Basting Mopping Spritzing

Basting Mopping Spritzing

Basting or putting moisture on the outside of the meat will keep more moisture inside the meat. The moisture in the meat will stay because the basting, spritzing, mopping moisture will add pressure to the outside so the internal moisture will stay in the meat.  Basting if a great thing to do. It may not all flavor to the inside through penetration but if you have injection and flavor already inside it will keep it in there and keep it the moisture inside the meat. Baste, Mop, and Spritz its effective!

Basting 2

Basting is a great thing to do. For Decades, Centuries people have all basted there meat. Basting is a cooking technique that involves cooking meat with either its own juices or some type of preparation such as a sauce or marinade. The meat is left to cook, then periodically coated with the juice.

Prominently used in grillingrotisserieroasting, and other meat preparations where the meat is over heat for extended periods of time, basting is used to keep meat moist during the cooking process and also to apply or enhance flavor.

Basting

First Basting

Improperly administered basting, however, may actually lead to the very problem it is designed to prevent: the undesired loss of moisture (drying out) of the meat.

If not compensated by countermeasures, the opening of the oven door and the resulting loss of temperature and moisture content of the air circulating inside can lead to increased evaporation from the meat surfaces.

To prevent this, the easiest solution is to place the meat in a closed oven bag, which traps evaporating moisture and does not let it disseminate into the oven space and then out to the kitchen. The meat is “auto basted” when the air trapped inside the bag reaches the point of its maximum possible moisture content, and the resulting precipitate forms into drops on the surfaces of the meat or the wall of the bag. The drops roll down to the lowest point of the closed space, where the meat sits and cooks in the resulting juices. This technique often requires minimal or no added liquids other than what the meat already contains, for loss of moisture is virtually negligible from inside the bag. Perhaps even better, some oven pans are designed to carry a lid. bastingOther alternatives include allowing extended cooking time, administering increased amounts of juices, coating the meat with moisture rich fruits or fat-rich cuts, such as bacon, or actual fat, place moisture rich fruits and vegetables around the cooking meats, and if possible, using a convection oven.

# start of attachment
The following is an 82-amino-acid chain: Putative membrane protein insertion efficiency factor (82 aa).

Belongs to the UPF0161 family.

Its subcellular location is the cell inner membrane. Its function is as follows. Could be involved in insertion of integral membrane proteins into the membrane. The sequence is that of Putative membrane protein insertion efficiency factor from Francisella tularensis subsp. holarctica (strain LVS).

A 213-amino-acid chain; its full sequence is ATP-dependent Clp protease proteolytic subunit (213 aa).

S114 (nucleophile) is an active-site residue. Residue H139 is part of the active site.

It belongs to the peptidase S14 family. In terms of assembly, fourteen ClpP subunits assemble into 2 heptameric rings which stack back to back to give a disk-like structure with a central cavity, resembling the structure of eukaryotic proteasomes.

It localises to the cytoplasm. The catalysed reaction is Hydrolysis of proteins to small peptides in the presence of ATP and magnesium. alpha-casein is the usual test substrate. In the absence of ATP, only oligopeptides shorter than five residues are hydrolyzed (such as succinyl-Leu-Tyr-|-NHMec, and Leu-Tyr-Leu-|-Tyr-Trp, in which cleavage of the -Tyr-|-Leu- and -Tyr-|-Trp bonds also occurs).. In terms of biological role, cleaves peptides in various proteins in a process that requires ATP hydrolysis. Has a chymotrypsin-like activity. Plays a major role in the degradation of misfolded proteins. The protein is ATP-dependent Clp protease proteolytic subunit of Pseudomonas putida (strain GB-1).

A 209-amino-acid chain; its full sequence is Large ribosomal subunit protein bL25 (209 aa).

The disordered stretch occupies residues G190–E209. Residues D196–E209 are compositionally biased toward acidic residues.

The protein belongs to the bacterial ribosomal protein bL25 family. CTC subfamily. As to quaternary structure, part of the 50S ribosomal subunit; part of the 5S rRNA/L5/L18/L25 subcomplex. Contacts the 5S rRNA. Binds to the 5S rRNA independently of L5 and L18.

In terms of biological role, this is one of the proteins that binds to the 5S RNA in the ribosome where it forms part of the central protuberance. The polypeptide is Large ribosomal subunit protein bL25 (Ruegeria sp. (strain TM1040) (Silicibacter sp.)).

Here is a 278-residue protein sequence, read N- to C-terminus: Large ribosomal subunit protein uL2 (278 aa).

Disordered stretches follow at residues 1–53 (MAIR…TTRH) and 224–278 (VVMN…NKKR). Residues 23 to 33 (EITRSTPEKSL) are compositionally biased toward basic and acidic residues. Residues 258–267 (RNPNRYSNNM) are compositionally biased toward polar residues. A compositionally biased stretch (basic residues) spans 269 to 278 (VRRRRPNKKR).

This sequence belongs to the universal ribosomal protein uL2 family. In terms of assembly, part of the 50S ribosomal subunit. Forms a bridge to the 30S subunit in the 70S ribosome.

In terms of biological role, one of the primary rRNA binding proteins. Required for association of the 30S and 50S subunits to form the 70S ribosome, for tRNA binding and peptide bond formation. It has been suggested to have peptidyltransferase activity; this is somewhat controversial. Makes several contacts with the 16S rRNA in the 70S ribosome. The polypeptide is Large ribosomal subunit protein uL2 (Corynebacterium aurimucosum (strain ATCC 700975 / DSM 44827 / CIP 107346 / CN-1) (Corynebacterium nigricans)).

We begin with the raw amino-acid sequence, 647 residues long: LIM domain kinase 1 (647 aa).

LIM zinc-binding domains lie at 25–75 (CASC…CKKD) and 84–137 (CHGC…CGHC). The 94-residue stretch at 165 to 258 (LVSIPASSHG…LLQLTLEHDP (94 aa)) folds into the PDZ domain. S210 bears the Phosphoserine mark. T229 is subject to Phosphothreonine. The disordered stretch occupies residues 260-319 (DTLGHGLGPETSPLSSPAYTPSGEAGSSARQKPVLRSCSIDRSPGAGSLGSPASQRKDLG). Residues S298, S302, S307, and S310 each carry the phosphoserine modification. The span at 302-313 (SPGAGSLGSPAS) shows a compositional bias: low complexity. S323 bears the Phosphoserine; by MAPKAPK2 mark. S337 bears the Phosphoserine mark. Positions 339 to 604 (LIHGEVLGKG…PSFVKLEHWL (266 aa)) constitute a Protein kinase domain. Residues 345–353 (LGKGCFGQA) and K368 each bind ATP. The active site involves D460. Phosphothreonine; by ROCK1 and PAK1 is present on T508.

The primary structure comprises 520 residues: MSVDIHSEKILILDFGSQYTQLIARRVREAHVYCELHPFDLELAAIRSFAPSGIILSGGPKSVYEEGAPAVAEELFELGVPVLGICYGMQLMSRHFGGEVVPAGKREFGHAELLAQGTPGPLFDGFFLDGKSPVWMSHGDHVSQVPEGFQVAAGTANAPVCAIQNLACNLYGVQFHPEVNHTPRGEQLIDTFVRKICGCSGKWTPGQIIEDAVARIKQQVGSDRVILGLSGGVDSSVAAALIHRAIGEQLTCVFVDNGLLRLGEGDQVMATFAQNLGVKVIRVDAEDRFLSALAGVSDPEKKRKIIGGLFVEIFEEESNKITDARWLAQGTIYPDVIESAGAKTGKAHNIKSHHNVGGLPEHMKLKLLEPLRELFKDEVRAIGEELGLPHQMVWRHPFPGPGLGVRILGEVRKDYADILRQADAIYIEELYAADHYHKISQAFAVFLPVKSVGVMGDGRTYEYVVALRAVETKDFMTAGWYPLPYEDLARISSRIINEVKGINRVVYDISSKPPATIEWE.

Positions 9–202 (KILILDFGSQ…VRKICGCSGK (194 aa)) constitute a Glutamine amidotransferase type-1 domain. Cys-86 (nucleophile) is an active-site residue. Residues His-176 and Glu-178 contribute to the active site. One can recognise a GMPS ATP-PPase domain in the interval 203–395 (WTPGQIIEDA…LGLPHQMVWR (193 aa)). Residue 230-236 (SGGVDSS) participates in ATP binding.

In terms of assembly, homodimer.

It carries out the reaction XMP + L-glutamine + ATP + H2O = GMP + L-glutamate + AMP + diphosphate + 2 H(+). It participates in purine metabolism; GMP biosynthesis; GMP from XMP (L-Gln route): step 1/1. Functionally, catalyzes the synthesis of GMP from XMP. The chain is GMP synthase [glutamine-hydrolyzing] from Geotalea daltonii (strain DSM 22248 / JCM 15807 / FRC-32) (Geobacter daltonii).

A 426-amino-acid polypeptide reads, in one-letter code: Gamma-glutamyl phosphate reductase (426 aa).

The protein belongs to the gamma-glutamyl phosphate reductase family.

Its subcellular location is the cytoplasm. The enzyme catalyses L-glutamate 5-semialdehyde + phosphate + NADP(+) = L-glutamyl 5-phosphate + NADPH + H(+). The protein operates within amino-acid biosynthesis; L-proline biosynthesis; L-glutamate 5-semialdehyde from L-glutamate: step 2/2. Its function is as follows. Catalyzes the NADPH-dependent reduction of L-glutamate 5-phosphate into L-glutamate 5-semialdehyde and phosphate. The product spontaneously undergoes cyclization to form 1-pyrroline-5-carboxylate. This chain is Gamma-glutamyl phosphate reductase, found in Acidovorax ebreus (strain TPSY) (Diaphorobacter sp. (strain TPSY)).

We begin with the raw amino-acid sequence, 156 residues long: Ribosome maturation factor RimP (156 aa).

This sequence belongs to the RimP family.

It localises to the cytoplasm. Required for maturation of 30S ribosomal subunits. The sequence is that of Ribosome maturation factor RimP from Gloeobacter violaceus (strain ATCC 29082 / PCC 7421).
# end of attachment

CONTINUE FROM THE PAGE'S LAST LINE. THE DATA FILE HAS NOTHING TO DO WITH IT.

This is a type of cooking usually recommended for dishes that generally taste mild, but are served with sauces that provide complementing or overpowering flavor to them, for example Chicken chasseur.

Basting is a technique generally known to be used for turkey, pork, chicken, duck, and beef (including steak), but may be applied to virtually any type of meat.

Basting 2




Mopping has a substantial effect on meat.  Instilling flavor in meat is hard thing to do. When you mopp a piece of meat it introduces flavor that is brought into the interior of the meat to cool the liquid inside the meat. The self preservation of a piece of meat will allow the mopp to go inside the meat. The whole key to mopping is several times during a cook and once majorly before you take it off. Mop your meat and the hold it in the Cambro. The Cambro will help pull those flavors inside your meat.  Some of the best meat I ever ate was seasoned with a Mopp Sauce.

Spritzing is an effective way to flavor and color. Sugar based sprays like apple juice will make a caramel color will develop on a Butt, Ribs, Chicken lightly sprayed with a sugary spray.  It works for other things.  Get a spray bottle and fill it with your favorite spritzing liquid and spay away.  It doesn’t matter about temperature, or cooking conditions season your meat the way your want. Sugarry substances will do the maillard reaction!

Spritz for pork

  • Half apple juice and half apple cider vinegar
    The flavor blends well with pork and adds a nice color to the bark.
  • Cranberry juice and a little olive oil
    A little more tart than apple juice and helps build a nice deep color.
  • 1 cup apple cider vinegar, 1/2 cup Worcestershire, 1/2 cup soy sauce, 1/2 cup olive oil, 1/2 cup water
    A deeper flavor and it works great with spare ribs.
  • 3 cups apple juice, 2 cups white wine vinegar, 2 tbsp liquid imitation butter (Parkay)
    This is a recipe from Smokin’ with Myron Mixon, but imitation butter is used quite a bit in competition BBQ. Parkay is sometimes referred to ask the ‘magic blue bottle’.

 Starting off with mustard on pork will give the caramel color you can’t get anywhere else.  Coat the pork down heavy with mustard.



Basting Mopping Spritzing